Mr A Watson (DA) said he was concerned about the protection of the environment. Trees that plant themselves, also known as alien plants kill the environment, especially plants that are domestic. He asked how the Department planned to tackle this problem.
Ms Yako answered that invasive plants are to be removed by Department of Water and Forestry (DWAF), in terms of its "Working for Water" programme. She said this would be published next month. New regulations will examine what comes into the country, and how to control the importing of exotic plants. Cleansing or removal of alien plants in the country was a difficult task and labour intensive task.
Mr F Adams (IFP) asked about the Environmental Impact Assessment (EIA), and whether or not it had been filtered down to provincial governments and municipalities. He believed that there was a big backlog of EIAs and that progress was slow.
Ms H Matlanyane (ANC) wanted to know how the crime level in South Africa impacted tourism. How was the Department able to convince tourists that South Africa was a safe place? was there interaction with other departments?
In the second round of questions Ms H Matlanyane (ANC) asked if jobs created from tourism were sustainable? She said that last year the Black Economic Empowerment (BEE) target was 20 percent, and asked if the Department had been able to achieve it.
Mr Matlou replied that safety, indeed did affect opinions about the country. There was a programme that would focus on safety, including booklets that would warn tourists about crime, and how to prevent it. But if someone did get attacked, there would be counselling centres. DEAT would be working with foreign governments to advise tourists on South Africa and safety, without blowing the situation out of proportion. There would also be community policing, as communities needed to act as tourist advisors.
Concerning the durability of tourism jobs, Mr Matlou said that South African Tourism was always looking for new markets, so that jobs are constant. Tourism in South Africa was seasonal, so finding new ventures to create enduring jobs was one option. There was going to be a discussion around the issue.
Ms Carole Moses, Communications, DEAT, explained that permanent jobs were defined at the end of the project, then the beneficiaries were given training in different areas of the environment.
Mr Adams required more information on aquaculture and marine bio-diversity, which was shared between DEAT, the Department of Water Affairs and Forestry and the Department of Agriculture. Why were the two departments blaming DEAT for lack of implementation?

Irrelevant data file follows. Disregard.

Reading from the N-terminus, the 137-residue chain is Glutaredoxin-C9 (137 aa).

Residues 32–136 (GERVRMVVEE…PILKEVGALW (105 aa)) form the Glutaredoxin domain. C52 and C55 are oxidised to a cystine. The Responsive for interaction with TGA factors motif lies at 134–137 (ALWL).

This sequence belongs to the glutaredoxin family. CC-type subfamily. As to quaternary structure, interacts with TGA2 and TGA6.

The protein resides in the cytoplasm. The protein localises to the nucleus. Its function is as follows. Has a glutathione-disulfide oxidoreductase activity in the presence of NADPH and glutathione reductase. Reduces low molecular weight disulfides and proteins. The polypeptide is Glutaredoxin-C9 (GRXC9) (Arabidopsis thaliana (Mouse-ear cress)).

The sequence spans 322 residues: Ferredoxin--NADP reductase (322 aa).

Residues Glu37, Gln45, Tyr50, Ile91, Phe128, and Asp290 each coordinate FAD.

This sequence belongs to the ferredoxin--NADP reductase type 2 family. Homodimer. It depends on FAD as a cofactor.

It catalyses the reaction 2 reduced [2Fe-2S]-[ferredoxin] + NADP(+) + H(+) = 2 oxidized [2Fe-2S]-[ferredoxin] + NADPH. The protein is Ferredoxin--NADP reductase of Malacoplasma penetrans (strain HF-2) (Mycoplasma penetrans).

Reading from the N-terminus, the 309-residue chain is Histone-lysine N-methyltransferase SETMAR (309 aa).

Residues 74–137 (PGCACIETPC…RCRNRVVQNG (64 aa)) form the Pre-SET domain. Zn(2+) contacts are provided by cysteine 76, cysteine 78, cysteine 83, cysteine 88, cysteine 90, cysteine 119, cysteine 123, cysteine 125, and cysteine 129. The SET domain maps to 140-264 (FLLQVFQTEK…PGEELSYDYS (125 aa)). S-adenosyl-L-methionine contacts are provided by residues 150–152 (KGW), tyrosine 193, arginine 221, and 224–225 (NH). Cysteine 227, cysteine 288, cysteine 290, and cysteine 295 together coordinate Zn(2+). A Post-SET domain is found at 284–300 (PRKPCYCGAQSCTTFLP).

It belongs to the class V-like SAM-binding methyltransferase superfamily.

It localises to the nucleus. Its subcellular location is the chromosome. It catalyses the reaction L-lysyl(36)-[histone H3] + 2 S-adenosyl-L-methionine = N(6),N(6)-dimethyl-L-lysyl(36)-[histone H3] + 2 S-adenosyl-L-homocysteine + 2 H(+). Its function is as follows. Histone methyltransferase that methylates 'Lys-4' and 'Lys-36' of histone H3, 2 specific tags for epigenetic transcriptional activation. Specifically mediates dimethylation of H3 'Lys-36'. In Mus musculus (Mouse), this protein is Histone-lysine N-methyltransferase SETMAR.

A DEAT official replied that the Department of Agriculture was responsible for fresh water Aquaculture, largely in dams and lakes. DEAT on the other hand was responsible for marine aquaculture; therefore each department has its own responsibilities. It was not possible for one department to delay the other. He added that Aquaculture animals were few in South Africa, so the DEAT was encouraging the expansion of this area.
Mr L Van Rooyen (ANC) referred to the sale of the Eagle Star vessel, and asked whether or not there was a policy in place to regulate this type of asset disposal. He said that the vessel had been refitted for R5 million [but sold for R380 000 to someone who resold it at a huge profit]. He also asked if the Department was happy with their budget, and if it was able to achieve all the goals it had set for itself.
Ms Yako said that they were not satisfied with the budget, and that many things could not be implemented, so projects had needed to be cut down. The percentage of revenue gained was 18 percent, which was not enough for the Department. People now had to get fishing permits so that the Department could receive funds. Although there would be numerous complaints about this, it was the only way the DEAT could obtain some resources. Concerning the sale of the Eagle Star, the Department did have a policy in place.
Mr Mzizi asked about elephant management, since he thought that there needed to be some way to control their population.
Ms Yako replied that there were indeed norms and standards. The options included contraceptives, and translocation.
Mr Mzizi wanted to know about the inspectorate, and if there were personnel trained to do these investigations regarding non-compliance.